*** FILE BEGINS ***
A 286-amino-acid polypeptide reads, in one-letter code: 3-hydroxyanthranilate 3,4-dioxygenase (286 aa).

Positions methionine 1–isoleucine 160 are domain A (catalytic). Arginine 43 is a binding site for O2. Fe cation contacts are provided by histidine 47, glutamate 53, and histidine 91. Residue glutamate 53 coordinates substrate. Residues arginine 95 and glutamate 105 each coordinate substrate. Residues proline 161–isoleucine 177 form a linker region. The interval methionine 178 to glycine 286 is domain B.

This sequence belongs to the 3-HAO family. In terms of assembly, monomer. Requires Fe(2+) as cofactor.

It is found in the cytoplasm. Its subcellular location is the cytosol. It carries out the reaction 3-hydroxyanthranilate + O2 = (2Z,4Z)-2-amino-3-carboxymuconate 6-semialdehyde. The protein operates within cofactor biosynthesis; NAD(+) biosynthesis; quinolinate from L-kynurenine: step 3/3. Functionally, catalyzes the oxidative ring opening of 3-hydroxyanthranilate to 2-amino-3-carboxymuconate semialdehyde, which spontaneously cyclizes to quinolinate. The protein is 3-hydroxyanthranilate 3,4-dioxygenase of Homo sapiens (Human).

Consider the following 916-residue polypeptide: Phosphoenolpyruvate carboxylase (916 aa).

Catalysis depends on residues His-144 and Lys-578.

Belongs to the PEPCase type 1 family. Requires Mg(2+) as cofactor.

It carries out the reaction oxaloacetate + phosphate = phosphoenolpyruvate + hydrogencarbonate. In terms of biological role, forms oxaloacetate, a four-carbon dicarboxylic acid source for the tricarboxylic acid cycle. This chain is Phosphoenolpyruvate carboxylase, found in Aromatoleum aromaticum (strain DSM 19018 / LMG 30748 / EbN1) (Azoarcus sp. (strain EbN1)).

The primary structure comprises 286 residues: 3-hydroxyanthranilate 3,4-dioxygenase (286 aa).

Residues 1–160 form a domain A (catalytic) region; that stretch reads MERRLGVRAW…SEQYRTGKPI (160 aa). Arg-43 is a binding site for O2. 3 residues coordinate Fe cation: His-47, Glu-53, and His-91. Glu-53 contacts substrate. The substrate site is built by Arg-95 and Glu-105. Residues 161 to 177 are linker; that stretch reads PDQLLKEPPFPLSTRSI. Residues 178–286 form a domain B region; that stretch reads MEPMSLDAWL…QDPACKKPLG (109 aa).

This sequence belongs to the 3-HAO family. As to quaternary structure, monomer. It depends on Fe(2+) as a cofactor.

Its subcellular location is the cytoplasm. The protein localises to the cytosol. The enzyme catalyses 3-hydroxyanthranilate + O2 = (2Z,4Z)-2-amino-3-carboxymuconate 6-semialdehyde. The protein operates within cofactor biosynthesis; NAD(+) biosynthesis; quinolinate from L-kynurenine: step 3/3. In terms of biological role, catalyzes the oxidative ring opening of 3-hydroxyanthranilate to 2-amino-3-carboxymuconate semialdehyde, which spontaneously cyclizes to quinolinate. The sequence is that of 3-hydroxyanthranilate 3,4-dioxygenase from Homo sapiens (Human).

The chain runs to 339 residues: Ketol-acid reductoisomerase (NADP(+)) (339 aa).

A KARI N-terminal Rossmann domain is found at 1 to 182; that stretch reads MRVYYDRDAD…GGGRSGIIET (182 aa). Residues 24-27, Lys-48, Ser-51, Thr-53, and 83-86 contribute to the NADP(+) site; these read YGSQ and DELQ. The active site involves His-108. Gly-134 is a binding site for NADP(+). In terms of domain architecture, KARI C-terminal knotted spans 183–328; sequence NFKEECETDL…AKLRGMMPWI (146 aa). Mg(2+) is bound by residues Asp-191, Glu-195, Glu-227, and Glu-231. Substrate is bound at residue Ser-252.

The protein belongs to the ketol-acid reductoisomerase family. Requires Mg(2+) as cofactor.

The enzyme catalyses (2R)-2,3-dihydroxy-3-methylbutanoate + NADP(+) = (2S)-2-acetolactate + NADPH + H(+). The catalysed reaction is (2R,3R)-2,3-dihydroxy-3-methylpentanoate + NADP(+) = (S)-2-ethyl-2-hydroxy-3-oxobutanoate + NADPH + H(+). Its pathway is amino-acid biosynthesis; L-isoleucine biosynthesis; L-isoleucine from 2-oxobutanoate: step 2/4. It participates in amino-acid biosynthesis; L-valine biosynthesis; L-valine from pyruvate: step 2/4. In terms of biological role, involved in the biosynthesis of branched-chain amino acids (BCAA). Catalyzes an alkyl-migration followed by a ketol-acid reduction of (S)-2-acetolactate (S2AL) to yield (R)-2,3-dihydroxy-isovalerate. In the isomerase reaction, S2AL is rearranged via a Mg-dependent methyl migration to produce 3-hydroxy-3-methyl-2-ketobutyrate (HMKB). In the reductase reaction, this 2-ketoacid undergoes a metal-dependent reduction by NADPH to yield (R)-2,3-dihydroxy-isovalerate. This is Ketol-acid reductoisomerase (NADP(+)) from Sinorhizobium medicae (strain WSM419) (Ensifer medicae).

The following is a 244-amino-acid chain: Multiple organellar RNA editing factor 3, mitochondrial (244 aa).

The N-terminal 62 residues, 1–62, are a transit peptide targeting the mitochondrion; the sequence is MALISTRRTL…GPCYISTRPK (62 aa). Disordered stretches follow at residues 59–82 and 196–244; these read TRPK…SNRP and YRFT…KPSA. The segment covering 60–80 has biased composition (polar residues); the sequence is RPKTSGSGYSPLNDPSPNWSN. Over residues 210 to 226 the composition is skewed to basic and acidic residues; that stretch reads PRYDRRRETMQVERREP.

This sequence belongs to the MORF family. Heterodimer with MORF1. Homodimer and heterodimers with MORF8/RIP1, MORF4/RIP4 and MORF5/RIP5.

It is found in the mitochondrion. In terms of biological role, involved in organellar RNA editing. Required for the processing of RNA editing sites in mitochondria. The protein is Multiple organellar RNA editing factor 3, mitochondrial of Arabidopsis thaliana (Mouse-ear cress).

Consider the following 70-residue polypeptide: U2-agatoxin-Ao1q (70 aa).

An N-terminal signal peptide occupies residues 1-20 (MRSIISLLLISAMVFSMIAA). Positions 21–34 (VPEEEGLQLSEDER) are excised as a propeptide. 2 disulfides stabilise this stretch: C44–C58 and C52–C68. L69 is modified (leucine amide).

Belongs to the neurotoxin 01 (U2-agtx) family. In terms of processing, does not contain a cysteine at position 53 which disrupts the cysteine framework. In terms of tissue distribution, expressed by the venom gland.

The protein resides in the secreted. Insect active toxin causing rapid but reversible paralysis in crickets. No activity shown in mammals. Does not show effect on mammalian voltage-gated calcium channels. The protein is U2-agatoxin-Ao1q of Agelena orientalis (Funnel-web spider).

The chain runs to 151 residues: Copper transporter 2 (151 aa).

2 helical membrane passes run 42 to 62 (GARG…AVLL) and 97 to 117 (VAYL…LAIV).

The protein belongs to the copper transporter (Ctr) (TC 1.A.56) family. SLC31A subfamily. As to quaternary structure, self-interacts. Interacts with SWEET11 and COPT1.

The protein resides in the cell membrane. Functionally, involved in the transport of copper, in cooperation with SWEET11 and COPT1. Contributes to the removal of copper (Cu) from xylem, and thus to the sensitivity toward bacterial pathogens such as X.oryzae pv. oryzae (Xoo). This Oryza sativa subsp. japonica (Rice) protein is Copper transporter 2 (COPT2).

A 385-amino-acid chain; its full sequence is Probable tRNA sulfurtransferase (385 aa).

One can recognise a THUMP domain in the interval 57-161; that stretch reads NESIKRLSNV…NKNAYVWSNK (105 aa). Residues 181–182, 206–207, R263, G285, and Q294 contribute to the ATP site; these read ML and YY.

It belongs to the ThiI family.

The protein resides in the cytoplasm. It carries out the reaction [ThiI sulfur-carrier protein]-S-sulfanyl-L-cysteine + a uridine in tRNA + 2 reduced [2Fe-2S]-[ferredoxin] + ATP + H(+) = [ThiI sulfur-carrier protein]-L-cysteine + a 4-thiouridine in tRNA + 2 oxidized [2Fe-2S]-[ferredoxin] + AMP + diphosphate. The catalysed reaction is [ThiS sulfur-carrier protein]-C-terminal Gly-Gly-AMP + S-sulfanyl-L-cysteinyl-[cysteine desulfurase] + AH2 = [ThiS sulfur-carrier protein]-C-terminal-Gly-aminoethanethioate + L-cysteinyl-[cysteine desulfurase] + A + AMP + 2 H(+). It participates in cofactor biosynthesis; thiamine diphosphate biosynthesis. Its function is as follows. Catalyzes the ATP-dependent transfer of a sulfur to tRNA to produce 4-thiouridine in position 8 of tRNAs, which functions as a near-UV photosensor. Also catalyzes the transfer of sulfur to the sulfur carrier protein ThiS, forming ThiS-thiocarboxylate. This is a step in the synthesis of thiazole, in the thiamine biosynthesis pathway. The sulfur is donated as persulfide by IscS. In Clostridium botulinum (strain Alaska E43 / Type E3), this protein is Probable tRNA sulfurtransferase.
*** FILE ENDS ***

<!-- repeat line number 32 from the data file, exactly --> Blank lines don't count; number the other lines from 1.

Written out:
The protein resides in the cytoplasm. It carries out the reaction [ThiI sulfur-carrier protein]-S-sulfanyl-L-cysteine + a uridine in tRNA + 2 reduced [2Fe-2S]-[ferredoxin] + ATP + H(+) = [ThiI sulfur-carrier protein]-L-cysteine + a 4-thiouridine in tRNA + 2 oxidized [2Fe-2S]-[ferredoxin] + AMP + diphosphate. The catalysed reaction is [ThiS sulfur-carrier protein]-C-terminal Gly-Gly-AMP + S-sulfanyl-L-cysteinyl-[cysteine desulfurase] + AH2 = [ThiS sulfur-carrier protein]-C-terminal-Gly-aminoethanethioate + L-cysteinyl-[cysteine desulfurase] + A + AMP + 2 H(+). It participates in cofactor biosynthesis; thiamine diphosphate biosynthesis. Its function is as follows. Catalyzes the ATP-dependent transfer of a sulfur to tRNA to produce 4-thiouridine in position 8 of tRNAs, which functions as a near-UV photosensor. Also catalyzes the transfer of sulfur to the sulfur carrier protein ThiS, forming ThiS-thiocarboxylate. This is a step in the synthesis of thiazole, in the thiamine biosynthesis pathway. The sulfur is donated as persulfide by IscS. In Clostridium botulinum (strain Alaska E43 / Type E3), this protein is Probable tRNA sulfurtransferase.